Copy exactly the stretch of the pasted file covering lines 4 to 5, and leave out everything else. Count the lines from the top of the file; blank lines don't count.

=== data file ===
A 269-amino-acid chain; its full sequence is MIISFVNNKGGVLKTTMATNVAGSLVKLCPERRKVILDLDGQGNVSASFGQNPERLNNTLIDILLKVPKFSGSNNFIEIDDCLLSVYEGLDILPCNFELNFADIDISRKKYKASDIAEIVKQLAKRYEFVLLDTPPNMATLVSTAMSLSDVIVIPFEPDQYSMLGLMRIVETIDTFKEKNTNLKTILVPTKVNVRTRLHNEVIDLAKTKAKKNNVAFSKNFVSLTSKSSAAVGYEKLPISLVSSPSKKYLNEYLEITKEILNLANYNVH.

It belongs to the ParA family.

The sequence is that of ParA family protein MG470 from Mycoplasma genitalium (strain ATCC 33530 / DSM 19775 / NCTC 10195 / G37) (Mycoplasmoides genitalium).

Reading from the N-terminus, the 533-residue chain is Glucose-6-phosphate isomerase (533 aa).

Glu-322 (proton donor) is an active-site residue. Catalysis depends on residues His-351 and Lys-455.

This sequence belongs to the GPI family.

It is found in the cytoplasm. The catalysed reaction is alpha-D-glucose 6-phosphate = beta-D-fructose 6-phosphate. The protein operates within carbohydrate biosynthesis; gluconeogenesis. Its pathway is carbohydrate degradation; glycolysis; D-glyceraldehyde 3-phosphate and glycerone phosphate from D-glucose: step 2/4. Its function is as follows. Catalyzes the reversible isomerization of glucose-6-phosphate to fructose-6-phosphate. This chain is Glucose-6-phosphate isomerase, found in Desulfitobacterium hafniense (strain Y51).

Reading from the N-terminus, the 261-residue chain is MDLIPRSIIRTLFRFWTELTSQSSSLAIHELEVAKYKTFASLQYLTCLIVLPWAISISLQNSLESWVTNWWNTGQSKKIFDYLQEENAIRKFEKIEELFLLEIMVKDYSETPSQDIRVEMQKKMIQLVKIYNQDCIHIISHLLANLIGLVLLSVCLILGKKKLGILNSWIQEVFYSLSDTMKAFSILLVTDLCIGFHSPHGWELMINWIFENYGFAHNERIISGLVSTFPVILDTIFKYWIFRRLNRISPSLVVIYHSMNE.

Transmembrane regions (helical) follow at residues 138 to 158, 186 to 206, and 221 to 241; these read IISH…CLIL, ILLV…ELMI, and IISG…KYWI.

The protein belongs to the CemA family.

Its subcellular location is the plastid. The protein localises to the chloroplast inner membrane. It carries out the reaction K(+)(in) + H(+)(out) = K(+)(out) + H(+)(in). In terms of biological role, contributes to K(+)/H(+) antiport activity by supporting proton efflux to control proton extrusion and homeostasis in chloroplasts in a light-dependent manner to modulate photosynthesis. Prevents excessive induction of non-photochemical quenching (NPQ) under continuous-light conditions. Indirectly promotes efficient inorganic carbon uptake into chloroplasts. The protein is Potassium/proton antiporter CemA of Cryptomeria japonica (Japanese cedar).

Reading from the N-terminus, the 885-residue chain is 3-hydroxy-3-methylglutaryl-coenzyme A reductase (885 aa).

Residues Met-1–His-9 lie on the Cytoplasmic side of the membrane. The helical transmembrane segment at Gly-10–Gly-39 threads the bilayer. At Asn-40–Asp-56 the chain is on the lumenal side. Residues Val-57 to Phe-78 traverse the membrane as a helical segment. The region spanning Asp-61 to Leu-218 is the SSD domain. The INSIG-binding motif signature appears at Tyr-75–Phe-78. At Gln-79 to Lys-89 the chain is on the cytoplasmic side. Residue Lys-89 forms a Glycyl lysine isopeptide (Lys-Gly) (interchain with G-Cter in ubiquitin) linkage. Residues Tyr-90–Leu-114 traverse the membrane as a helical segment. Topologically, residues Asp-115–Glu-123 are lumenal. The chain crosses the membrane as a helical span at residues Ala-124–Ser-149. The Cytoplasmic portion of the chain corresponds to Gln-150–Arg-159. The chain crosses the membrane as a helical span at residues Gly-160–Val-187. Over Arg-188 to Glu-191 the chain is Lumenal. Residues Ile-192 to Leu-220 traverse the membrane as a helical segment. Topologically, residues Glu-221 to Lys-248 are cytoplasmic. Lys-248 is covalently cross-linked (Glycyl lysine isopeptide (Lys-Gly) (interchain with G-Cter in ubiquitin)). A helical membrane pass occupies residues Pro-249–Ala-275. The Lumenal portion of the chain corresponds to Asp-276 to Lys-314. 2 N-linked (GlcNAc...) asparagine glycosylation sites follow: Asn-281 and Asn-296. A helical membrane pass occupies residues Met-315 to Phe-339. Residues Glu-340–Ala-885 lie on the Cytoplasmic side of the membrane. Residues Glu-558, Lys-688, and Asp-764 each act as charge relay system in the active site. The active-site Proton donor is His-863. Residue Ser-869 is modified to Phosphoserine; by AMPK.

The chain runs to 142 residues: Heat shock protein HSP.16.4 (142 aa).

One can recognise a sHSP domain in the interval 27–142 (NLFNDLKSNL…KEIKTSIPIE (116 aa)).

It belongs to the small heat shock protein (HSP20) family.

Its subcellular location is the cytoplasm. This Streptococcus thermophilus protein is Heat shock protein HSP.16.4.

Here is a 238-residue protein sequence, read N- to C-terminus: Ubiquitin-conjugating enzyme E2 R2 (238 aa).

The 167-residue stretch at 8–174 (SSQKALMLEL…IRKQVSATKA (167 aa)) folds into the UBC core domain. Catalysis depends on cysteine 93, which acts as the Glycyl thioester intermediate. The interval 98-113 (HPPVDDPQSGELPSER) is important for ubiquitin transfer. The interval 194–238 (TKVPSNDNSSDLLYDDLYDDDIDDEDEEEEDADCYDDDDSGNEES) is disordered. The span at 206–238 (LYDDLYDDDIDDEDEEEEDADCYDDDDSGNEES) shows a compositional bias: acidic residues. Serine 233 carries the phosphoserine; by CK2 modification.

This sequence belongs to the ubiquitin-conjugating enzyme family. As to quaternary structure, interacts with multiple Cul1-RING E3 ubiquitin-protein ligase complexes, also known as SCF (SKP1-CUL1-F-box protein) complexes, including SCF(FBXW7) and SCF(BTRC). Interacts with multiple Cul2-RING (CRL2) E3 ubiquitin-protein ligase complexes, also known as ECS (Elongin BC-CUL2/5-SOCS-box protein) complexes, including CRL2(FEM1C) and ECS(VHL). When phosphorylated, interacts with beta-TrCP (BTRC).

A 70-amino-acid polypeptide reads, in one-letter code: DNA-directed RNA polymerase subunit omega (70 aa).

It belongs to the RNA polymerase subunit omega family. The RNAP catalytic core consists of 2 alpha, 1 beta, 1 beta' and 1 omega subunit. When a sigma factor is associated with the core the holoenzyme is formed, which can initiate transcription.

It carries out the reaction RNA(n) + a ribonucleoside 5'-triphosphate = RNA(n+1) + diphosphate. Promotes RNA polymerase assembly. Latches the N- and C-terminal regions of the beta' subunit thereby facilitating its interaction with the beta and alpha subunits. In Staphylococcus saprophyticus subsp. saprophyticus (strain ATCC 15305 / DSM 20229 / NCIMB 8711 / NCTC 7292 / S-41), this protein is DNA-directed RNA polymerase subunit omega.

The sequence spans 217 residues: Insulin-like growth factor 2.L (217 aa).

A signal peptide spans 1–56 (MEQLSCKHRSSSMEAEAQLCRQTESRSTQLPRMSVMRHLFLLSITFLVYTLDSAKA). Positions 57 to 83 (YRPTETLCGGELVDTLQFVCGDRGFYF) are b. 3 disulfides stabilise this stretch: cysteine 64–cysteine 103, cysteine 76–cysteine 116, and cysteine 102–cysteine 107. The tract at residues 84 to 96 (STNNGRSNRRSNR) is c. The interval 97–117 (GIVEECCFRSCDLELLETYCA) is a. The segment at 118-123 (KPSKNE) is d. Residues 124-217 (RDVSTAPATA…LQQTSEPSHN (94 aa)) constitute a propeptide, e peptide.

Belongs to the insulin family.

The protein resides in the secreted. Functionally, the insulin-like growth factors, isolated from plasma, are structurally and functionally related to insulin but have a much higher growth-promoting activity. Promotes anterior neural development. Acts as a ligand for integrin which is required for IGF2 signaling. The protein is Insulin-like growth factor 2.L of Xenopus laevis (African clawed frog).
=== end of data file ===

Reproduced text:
Reading from the N-terminus, the 533-residue chain is Glucose-6-phosphate isomerase (533 aa).

Glu-322 (proton donor) is an active-site residue. Catalysis depends on residues His-351 and Lys-455.